New York Jets @ Indianapolis Colts
Sit: All Jets
Start in DFS: T.Y. Hilton ($19)
It’s not Sam Darnold’s fault, but injuries and most importantly, Adam Gase’s coaching, have the Jets as this week’s biggest underdogs by far (amazing that Robby Anderson also has been immediately good after leaving Gase; I’m going to go out on a limb and predict the same for Chris Herndon). The Jets’ offensive line is going to be overwhelmed by an Indy front seven that’s ceded the fewest yards per play this season, so sit them all.
Hilton is off to a slow start (including a bad drop in the end zone last week) but typically plays much better indoors, should move to the slot more with Parris Campbell out and gets a Jets funnel defense that ranks #3 against the run yet #22 versus the pass in DVOA, so I’m treating him as a top-12 WR this week.
Carolina Panthers @ Los Angeles Chargers
Start: Mike Davis, Joshua Kelley
Davis clearly won the backup job in Carolina this summer and immediately secured all eight targets last week, revealing top-20 RB type value in PPR leagues as long as Christian McCaffrey is sidelined. The Chargers aren’t the easiest matchup, but given his usage in the passing game, Davis can be started with confidence in Week 3.
Kelley is obviously 1B to Austin Ekeler, but it should be another run-heavy day for LA as near touchdown home favorites against a Carolina defense that’s ceded the most fantasy points to running backs this season. Kelley has six carries inside the 10-yard line this year compared to just one by Ekeler.
Detroit Lions @ Arizona Cardinals
Start: T.J. Hockenson
Start in DFS: Kenyan Drake ($23)
Hockenson’s usage has been disappointing to go along with the rest of Detroit’s offense this season, but he’s secured all nine targets and gets an Arizona defense in Week 3 that allowed by far the most fantasy points to tight ends last season (the Cardinals have been better so far in 2020, but Logan Thomas had a high WOPR against them last week).
This game projects a lot of plays and many points scored, and Drake looks fully healthy as Arizona’s true feature back. His fantasy production has been limited so far, but the Lions have yielded the fourth-most fantasy points to running backs and rank last in run defense DVOA this season, so I love the Drake and have him as a top-five RB in Week 3.
Tampa Bay Buccaneers @ Denver Broncos
Sit: Tom Brady, Jerry Jeudy
While it’s tempting to fire up Brady in lineups with Chris Godwin and Mike Evans both finally healthy and facing an injured Broncos defense, Denver remains a tough place to play, and this matchup projects as slow-paced and low scoring. Brady has been awfully shaky over his last 13 games now.
Jeudy is dealing with a rib injury that’s at risk of taking him out of Sunday’s game at any moment, and while Courtland Sutton is sidelined, K.J. Hamler saw more snaps and ran more routes last week. Jeff Driskel is starting at QB, and the Bucs enter playing well defensively, so Jeudy isn’t a strong Week 3 start.
Dallas Cowboys @ Seattle Seahawks
This game should be fast-paced and features teams that both rank top-five in yards per play, so it should be a fantasy goldmine. The Seahawks have allowed the most fantasy points to wide receivers this season, so I have Amari Cooper, Michael Gallup, and CeeDee Lamb all as top-25 WRs this week, while Dalton Schultz is a TE sleeper well worth using in PPR leagues. Russell Wilson is the current favorite to win MVP, and I have Tyler Lockett and DK Metcalf both as top-five fantasy wide receivers this week.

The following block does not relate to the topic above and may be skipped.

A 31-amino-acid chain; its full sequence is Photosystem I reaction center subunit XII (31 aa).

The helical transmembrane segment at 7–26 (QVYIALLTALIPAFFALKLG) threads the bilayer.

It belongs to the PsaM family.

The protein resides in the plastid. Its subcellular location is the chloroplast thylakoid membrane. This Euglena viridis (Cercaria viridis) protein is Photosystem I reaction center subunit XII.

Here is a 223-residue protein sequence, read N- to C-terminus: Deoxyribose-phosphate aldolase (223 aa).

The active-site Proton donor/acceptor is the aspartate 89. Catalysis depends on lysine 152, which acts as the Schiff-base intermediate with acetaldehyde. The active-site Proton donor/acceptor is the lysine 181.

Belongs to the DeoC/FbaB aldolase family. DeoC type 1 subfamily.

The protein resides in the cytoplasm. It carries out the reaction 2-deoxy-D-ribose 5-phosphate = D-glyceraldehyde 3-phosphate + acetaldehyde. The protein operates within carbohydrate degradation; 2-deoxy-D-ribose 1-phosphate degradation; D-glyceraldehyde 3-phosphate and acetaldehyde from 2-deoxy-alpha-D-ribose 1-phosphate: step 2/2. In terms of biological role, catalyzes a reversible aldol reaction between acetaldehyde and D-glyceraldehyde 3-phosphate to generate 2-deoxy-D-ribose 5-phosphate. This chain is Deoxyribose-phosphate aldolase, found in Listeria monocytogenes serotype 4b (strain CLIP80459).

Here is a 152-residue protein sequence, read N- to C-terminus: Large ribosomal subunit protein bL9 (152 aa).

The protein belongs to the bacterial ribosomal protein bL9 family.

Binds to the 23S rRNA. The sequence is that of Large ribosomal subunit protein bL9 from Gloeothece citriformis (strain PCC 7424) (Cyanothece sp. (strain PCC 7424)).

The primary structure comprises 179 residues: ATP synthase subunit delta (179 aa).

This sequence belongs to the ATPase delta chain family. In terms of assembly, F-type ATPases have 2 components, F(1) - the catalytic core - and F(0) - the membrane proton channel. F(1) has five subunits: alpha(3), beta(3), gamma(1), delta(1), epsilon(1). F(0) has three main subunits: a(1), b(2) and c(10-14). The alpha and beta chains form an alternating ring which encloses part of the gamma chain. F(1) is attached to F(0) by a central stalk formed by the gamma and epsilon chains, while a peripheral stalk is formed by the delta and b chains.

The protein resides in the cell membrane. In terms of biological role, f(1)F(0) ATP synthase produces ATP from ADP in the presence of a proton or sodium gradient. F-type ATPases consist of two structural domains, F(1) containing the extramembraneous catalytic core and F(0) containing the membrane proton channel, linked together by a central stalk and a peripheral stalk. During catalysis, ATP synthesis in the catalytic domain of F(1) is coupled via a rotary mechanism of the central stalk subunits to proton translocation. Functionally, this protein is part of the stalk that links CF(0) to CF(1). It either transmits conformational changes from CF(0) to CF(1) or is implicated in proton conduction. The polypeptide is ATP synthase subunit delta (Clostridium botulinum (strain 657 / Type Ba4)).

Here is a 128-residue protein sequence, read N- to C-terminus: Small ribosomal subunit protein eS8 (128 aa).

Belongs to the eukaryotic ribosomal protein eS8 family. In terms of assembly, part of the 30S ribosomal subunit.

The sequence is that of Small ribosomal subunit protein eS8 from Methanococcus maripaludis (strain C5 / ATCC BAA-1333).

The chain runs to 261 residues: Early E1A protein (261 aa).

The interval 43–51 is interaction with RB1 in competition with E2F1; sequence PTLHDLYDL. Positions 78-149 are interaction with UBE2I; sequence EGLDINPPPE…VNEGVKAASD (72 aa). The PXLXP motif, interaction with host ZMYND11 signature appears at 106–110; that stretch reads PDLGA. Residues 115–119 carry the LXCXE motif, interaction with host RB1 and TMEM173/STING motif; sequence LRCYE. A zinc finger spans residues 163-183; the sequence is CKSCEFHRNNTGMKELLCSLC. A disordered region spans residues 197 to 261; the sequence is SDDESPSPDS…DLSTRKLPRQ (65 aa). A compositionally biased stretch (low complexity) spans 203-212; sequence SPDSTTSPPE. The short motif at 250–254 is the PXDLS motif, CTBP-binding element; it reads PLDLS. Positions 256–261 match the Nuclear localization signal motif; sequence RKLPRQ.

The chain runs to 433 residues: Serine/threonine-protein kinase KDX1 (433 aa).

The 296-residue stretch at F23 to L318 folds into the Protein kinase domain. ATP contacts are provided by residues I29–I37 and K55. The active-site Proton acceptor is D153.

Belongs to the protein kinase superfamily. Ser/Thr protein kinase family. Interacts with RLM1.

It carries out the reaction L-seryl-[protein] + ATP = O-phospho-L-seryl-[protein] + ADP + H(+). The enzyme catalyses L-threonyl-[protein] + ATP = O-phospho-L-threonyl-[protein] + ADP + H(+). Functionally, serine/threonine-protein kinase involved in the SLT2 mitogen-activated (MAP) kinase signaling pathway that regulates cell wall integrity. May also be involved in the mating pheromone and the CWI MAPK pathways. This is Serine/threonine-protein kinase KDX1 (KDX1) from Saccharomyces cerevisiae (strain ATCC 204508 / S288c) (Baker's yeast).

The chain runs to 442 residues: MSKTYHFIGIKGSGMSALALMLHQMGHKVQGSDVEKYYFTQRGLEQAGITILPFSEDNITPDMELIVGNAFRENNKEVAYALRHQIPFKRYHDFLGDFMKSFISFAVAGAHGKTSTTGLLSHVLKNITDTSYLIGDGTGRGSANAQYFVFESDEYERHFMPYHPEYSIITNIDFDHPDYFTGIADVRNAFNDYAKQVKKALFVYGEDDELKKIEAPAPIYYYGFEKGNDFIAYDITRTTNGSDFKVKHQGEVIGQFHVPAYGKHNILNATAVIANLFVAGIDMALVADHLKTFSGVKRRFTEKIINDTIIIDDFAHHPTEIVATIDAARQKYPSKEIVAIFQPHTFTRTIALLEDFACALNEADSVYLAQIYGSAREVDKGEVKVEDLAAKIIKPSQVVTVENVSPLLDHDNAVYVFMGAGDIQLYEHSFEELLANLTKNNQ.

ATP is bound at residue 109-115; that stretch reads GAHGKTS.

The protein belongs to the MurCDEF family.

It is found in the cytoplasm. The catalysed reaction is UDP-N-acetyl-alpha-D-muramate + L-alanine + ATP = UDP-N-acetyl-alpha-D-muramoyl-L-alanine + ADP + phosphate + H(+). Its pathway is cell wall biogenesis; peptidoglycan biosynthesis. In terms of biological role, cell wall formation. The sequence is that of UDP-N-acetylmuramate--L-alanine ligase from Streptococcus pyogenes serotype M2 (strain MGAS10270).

Green Bay Packers @ New Orleans Saints
Start: Marquez Valdes-Scantling
Sit: Drew Brees
With Davante Adams unlikely to play (and won’t be close to 100% if he does), MVS is a top-30 fantasy WR in this likely high-scoring matchup indoors. Valdes-Scantling ranks #13 in air yards this season, and Aaron Rodgers looks rejuvenated.
While Rodgers looks great, Brees has looked every bit his 41 years of age and sports the third-worst CPAE in the league over the first two games of the season (after struggling badly down the stretch last year). Brees is already signed to enter the TV booth next year, and it’s becoming increasingly likely he won’t last the majority of 2020 as New Orleans’ starter. He gets a Green Bay defense Sunday night that ranks #30 in DVOA against the run so far this season, so the Saints will likely lean on their rushing attack.
Kansas City Chiefs @ Baltimore Ravens
Start: Mecole Hardman, Mark Ingram
Hardman is a gamble (especially with the game being Monday night) with just four targets on the season, but Sammy Watkins might sit while dealing with a concussion, and Kansas City is going to throw a ton trying to keep up with Baltimore’s unstoppable offense. It’s likely an aberration that soon ends, but it’s mildly curious that Patrick Mahomes has the third-lowest average intended air yards (ahead of only Drew Brees and Sam Darnold) over the first two games of the season.
It’s not an ideal situation with a three-headed backfield committee in Baltimore, but Ingram should see more snaps in a game that should remain competitive longer, and he gets a KC D that allowed the fifth-most fantasy points to running backs last season and ranks 26th in run defense DVOA this year. Ingram is a fine start during arguably the matchup of the season Monday night.
Listen to the Yahoo Fantasy Football Forecast